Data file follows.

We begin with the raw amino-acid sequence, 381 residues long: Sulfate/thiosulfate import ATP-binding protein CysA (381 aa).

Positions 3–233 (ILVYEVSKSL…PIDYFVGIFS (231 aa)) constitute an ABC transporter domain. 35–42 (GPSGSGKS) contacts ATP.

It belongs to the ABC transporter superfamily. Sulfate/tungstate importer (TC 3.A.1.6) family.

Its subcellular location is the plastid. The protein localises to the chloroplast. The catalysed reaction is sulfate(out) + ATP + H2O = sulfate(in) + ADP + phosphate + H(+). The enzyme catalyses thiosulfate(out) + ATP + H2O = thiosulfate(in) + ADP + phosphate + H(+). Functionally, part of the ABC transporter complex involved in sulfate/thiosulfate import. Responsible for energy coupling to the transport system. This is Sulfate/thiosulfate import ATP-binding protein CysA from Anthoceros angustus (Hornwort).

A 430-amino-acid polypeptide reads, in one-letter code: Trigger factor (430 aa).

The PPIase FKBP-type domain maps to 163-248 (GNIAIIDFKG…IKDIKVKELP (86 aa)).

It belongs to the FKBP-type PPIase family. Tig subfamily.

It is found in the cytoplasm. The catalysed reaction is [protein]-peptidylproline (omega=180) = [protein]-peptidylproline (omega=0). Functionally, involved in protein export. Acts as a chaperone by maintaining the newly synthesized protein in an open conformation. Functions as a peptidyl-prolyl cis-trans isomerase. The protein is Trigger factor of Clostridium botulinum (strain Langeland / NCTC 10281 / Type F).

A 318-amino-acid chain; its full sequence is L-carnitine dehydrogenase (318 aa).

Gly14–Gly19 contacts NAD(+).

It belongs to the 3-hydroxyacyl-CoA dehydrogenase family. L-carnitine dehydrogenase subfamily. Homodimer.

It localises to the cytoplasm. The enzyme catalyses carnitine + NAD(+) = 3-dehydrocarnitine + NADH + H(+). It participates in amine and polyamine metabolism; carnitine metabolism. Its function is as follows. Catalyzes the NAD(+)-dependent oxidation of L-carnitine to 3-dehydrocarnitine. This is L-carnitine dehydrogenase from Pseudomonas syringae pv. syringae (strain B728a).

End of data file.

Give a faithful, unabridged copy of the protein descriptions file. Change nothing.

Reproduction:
We begin with the raw amino-acid sequence, 381 residues long: Sulfate/thiosulfate import ATP-binding protein CysA (381 aa).

Positions 3–233 (ILVYEVSKSL…PIDYFVGIFS (231 aa)) constitute an ABC transporter domain. 35–42 (GPSGSGKS) contacts ATP.

It belongs to the ABC transporter superfamily. Sulfate/tungstate importer (TC 3.A.1.6) family.

Its subcellular location is the plastid. The protein localises to the chloroplast. The catalysed reaction is sulfate(out) + ATP + H2O = sulfate(in) + ADP + phosphate + H(+). The enzyme catalyses thiosulfate(out) + ATP + H2O = thiosulfate(in) + ADP + phosphate + H(+). Functionally, part of the ABC transporter complex involved in sulfate/thiosulfate import. Responsible for energy coupling to the transport system. This is Sulfate/thiosulfate import ATP-binding protein CysA from Anthoceros angustus (Hornwort).

A 430-amino-acid polypeptide reads, in one-letter code: Trigger factor (430 aa).

The PPIase FKBP-type domain maps to 163-248 (GNIAIIDFKG…IKDIKVKELP (86 aa)).

It belongs to the FKBP-type PPIase family. Tig subfamily.

It is found in the cytoplasm. The catalysed reaction is [protein]-peptidylproline (omega=180) = [protein]-peptidylproline (omega=0). Functionally, involved in protein export. Acts as a chaperone by maintaining the newly synthesized protein in an open conformation. Functions as a peptidyl-prolyl cis-trans isomerase. The protein is Trigger factor of Clostridium botulinum (strain Langeland / NCTC 10281 / Type F).

A 318-amino-acid chain; its full sequence is L-carnitine dehydrogenase (318 aa).

Gly14–Gly19 contacts NAD(+).

It belongs to the 3-hydroxyacyl-CoA dehydrogenase family. L-carnitine dehydrogenase subfamily. Homodimer.

It localises to the cytoplasm. The enzyme catalyses carnitine + NAD(+) = 3-dehydrocarnitine + NADH + H(+). It participates in amine and polyamine metabolism; carnitine metabolism. Its function is as follows. Catalyzes the NAD(+)-dependent oxidation of L-carnitine to 3-dehydrocarnitine. This is L-carnitine dehydrogenase from Pseudomonas syringae pv. syringae (strain B728a).